Operators need to focus on sub-2GHz spectrum rather than look to the higher bands for forthcoming 5G technology, the CTO of Tele2 has warned, but a senior Huawei executive said high frequency spectrum was essential to meet capacity problems.
Speaking at Huawei's Global Mobile Broadband Forum in Shanghai, Tele2 CTO Joachim Horn (pictured) said good quality and coverage were increasingly important for customers, because of the sensitivity of data compared to voice.
He revealed that Tele2’s own figures showed that one in five customers now rate coverage as the most important factor to them, compared to 13 percent a year ago.
In Sweden, the operator has a 99 percent population coverage, which Horn said was due to its refarming of the 900MHz holding.
He said: "Building a network below 1GHz is five times more efficient than 2.6GHz and three times more so than 1800MHz. The focus [for the industry] should be on sub 2GHz networks."
The exploration of ultra-high frequencies for mobile broadband is among the areas of focus for forthcoming 5G networks. But Horn said this approach failed to take advantage of the existing potential of lower frequencies.
"Before we move to high bands, we should use every opportunity to exploit the sub 2GHz bands... we will have to pay the price and the economies of scale will not work. It's extremely important to look to the smaller bands of the spectrum first because the problem is indoor coverage," he commented.
However, Huawei President, Product and Solution, Ryan Ding disagreed, saying high frequency spectrum was essential to meet capacity problems.
"Currently the spectrum resources can't satisfy people's requirements," Ding said.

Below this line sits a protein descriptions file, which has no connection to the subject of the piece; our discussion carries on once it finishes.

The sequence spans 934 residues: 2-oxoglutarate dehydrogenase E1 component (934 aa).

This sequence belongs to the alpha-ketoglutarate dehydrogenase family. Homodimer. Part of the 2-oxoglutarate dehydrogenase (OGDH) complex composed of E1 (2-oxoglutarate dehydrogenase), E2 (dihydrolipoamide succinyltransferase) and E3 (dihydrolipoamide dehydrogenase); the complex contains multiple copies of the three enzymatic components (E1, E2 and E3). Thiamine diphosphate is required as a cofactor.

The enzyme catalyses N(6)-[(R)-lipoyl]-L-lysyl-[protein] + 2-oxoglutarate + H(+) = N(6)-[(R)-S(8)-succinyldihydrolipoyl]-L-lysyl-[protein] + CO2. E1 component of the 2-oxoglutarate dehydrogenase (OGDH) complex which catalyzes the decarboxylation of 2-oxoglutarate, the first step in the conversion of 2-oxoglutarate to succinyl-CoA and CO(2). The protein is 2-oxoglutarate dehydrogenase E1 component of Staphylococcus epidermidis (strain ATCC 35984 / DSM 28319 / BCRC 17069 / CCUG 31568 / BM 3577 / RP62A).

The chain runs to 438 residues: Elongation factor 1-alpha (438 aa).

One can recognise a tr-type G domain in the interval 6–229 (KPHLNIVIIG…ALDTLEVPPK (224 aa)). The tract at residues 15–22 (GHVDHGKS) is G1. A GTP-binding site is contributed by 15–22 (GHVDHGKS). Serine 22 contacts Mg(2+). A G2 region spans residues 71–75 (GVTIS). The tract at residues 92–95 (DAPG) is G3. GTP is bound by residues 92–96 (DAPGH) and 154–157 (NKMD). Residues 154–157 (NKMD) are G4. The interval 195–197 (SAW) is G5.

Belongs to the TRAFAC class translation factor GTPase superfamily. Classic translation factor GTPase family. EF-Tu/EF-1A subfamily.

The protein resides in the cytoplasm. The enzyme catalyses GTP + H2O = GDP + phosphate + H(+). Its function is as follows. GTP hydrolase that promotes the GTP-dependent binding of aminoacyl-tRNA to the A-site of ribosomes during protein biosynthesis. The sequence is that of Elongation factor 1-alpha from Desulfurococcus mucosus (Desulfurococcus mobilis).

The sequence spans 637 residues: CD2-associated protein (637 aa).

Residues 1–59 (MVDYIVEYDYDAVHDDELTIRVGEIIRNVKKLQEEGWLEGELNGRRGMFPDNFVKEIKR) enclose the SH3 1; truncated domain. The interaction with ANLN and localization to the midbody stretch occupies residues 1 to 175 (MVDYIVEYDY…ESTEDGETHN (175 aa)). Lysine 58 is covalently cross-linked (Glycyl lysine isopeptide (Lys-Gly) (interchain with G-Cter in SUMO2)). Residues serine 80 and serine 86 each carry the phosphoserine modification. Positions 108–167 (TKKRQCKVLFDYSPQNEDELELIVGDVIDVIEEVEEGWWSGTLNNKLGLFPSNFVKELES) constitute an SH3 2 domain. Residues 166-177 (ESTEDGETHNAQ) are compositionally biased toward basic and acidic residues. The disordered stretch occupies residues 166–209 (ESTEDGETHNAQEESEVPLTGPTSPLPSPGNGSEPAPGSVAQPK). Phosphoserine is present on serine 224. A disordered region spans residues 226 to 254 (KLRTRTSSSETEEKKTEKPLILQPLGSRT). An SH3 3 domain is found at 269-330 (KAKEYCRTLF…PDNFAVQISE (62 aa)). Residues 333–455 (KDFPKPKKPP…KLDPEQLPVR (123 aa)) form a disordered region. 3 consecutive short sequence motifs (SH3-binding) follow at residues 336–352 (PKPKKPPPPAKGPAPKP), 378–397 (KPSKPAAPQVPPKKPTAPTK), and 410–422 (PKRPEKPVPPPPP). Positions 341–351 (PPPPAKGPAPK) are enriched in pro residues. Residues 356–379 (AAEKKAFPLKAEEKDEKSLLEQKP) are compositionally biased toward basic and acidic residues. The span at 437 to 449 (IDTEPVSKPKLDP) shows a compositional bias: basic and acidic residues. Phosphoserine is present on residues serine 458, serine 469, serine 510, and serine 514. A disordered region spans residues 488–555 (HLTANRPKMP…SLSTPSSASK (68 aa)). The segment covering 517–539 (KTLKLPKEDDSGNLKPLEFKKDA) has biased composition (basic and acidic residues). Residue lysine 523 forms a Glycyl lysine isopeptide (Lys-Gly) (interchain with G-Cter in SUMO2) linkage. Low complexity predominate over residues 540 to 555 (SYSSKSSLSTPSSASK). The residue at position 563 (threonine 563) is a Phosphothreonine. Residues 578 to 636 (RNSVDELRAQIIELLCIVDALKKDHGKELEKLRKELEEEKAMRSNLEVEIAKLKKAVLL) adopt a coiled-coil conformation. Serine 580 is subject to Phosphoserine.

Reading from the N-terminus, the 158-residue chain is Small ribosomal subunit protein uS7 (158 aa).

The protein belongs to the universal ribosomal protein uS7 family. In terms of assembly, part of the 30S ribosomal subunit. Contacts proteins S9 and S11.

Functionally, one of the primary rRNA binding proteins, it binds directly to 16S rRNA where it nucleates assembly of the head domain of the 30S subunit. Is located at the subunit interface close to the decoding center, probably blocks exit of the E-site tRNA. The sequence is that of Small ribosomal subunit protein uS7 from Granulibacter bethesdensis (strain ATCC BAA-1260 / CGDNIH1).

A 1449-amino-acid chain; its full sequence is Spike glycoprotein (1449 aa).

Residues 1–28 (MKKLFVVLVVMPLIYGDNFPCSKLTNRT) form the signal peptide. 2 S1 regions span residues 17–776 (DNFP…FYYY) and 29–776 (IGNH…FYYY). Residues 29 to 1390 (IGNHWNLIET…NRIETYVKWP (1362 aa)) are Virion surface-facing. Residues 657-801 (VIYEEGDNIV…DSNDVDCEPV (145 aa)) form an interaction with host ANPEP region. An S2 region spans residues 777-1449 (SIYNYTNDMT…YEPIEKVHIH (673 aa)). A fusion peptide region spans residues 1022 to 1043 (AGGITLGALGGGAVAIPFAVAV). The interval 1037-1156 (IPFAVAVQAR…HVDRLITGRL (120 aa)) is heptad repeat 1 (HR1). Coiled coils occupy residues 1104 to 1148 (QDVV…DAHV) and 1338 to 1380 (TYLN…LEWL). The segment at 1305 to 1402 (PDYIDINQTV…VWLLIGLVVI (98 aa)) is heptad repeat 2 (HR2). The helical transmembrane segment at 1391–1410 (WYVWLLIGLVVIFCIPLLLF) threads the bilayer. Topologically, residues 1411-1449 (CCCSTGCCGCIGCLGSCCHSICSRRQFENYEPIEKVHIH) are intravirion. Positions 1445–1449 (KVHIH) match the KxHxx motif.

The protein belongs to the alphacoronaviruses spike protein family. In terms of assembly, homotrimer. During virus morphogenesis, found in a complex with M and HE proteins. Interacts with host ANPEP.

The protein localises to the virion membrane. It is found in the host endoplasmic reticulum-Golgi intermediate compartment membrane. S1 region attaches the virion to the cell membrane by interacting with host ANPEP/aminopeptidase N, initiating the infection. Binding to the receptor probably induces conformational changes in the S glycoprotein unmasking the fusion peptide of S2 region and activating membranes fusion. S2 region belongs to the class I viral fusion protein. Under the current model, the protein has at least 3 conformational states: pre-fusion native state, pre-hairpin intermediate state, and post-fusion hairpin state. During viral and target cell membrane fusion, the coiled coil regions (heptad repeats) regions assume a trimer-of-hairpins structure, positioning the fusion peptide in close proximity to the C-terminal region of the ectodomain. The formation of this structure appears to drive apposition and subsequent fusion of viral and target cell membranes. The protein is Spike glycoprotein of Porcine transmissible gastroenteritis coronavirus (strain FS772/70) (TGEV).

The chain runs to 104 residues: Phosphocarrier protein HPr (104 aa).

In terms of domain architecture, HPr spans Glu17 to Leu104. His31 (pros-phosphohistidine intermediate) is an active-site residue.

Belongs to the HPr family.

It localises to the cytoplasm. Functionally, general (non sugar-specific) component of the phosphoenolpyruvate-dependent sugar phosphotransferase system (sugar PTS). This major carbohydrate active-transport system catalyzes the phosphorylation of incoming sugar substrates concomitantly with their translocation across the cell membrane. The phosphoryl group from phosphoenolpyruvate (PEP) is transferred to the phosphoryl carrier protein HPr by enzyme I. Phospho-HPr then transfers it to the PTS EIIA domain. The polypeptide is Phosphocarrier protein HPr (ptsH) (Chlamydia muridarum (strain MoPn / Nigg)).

Vendors are currently exploring a hybrid technology bridging 4G and 5G. Dubbed 4.5G by Huawei and pre-5G by rival ZTE, the technology will use existing 4G tools more efficiently, according to Ding.
Yesterday, China Mobile executive Li Zhengmao said the industry will be able to offer speeds on 1GBps on 4G, rather than on 5G.
Ding went further: "We can be more aggressive than that. If we can't reach that, it's totally unacceptable."
What’s more, he said the new standards would not require fresh equipment, as it was an step forward on LTE: "It's an evolution, not revolution. With 5G... operators will need to invest a huge amount of money again."
However, Ding dismissed claims the technology could delay the launch of 5G.
He said: "As we have seen with 3G, when dual-carrier came out, there was the belief no-one would want to go to 4G. But once we had 4G no-one wanted to go back."
But Horn claimed the emergence of 5G exacerbates a problem he described as "the threat of legacy", as more and more types of technology are stacked upon one another.
He said: "It's becoming a big problem. It's complex for operators if you have more than one technology. It increases the cost of maintaining networks and creates more opex, something we hate as operators. It reduces flexibility."
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